At the urging of the Superintendent of Indian Affairs, the Sebastian Indian Reservation was established in 1853 at Tejon. The reservation was ordered closed in 1864 and approximately 200 Native people were relocated to the Tule River Reservation, although several Indigenous peoples – among them Chumash, Kawaiisu and Kitanemuk – continued to live on Tejon Ranch well into the 20th century.

In 2013, Miller obtained a decision of the 2nd Circuit Court of Appeals establishing the authority of the State of Connecticut and the Town of Ledyard to tax companies on their slot machine leases with the Mashantucket Pequot Tribe’s Foxwoods Resort Casino (Mashantucket Pequot Tribe v. Town of Ledyard, 722 F.3d 457.)

A similar case involving the Tulalip Tribes -- in which Miller and Perkins Coie are not counsels — is awaiting a U.S. District Court decision and both sides expect it to go to the U.S. Supreme Court. The Tulalip Tribes is challenging state and local taxation of business transactions conducted by non-Indians in the Tulalip Tribes community of Quil Ceda Village. In addition to taxing business transactions, the County of Snohomish imposes a leasehold tax on businesses that lease land from Quil Ceda Village, even though the leases are on Indian land and were negotiated between the Tulalip Tribes and the businesses.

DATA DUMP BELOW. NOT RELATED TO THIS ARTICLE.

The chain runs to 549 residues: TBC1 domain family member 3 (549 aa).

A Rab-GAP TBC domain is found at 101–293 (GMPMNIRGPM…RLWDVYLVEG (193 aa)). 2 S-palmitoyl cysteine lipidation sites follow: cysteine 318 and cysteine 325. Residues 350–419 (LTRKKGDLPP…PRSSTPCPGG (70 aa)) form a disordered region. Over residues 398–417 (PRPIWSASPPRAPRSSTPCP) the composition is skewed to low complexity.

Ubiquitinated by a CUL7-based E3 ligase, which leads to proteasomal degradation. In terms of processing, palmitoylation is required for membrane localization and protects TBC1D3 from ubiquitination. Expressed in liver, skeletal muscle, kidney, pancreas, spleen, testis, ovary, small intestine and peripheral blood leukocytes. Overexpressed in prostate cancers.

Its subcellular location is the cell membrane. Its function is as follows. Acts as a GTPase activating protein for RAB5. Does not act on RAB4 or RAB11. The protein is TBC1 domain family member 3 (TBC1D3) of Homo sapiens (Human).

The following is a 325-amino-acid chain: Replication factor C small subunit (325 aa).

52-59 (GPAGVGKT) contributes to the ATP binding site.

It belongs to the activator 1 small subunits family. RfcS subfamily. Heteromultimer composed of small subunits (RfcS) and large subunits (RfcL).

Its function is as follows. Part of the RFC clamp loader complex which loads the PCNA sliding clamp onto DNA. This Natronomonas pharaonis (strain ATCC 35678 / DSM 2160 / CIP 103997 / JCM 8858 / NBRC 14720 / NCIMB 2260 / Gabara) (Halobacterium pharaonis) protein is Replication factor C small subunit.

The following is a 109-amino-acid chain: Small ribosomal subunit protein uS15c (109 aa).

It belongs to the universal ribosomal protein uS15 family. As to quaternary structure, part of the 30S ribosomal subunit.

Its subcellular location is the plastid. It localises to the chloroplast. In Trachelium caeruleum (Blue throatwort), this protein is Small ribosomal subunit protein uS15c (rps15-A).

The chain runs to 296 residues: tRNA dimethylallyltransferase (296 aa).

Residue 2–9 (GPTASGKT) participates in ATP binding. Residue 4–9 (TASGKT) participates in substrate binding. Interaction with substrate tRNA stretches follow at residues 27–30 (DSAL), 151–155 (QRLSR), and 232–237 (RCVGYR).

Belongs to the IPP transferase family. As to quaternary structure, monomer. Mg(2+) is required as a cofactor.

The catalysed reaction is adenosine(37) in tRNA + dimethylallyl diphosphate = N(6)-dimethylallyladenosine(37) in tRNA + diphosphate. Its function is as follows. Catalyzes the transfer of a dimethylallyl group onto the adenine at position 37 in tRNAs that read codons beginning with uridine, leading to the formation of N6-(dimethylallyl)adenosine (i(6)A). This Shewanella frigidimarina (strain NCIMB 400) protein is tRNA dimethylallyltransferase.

The United States intervened in support of the Tulalip Tribes and is a co-plaintiff in that case.

State Sen. John McCoy, a citizen of the Tulalip Tribes and a former general manager of Quil Ceda Village, was not familiar with Miller and declined to comment on the attorney’s nomination to the court. But, he said of Miller’s law firm, “If a jurisdiction wants to fight an Indian Tribe, they hire Perkins Coie, LLC.”

Bryan Watt, a spokesman for Sen. Maria Cantwell, D-Washington, told The Seattle Times on July 13 that the senator “did not and does not consent to Eric Miller’s nomination.” Cantwell is a senior member and former chairwoman of the U.S. Senate Indian Affairs Committee.

Robert Miller, Eastern Shawnee, professor at Arizona State University’s Sandra Day O’Connor College of Law, said he’s hesitant to predict how Eric Miller (no relation) might perform as a judge based solely on the position of the attorney’s past clients.